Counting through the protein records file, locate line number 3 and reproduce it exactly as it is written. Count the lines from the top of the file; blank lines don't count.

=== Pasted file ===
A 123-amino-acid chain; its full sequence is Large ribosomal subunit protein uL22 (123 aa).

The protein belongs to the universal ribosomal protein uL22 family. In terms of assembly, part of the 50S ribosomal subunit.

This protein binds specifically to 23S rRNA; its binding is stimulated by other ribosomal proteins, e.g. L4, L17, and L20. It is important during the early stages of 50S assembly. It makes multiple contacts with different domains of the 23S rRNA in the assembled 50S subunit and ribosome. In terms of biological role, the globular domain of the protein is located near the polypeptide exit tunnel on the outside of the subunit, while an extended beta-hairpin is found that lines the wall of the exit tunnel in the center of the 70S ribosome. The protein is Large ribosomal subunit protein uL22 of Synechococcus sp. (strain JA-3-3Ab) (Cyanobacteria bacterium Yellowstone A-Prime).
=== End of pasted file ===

This protein binds specifically to 23S rRNA; its binding is stimulated by other ribosomal proteins, e.g. L4, L17, and L20. It is important during the early stages of 50S assembly. It makes multiple contacts with different domains of the 23S rRNA in the assembled 50S subunit and ribosome. In terms of biological role, the globular domain of the protein is located near the polypeptide exit tunnel on the outside of the subunit, while an extended beta-hairpin is found that lines the wall of the exit tunnel in the center of the 70S ribosome. The protein is Large ribosomal subunit protein uL22 of Synechococcus sp. (strain JA-3-3Ab) (Cyanobacteria bacterium Yellowstone A-Prime).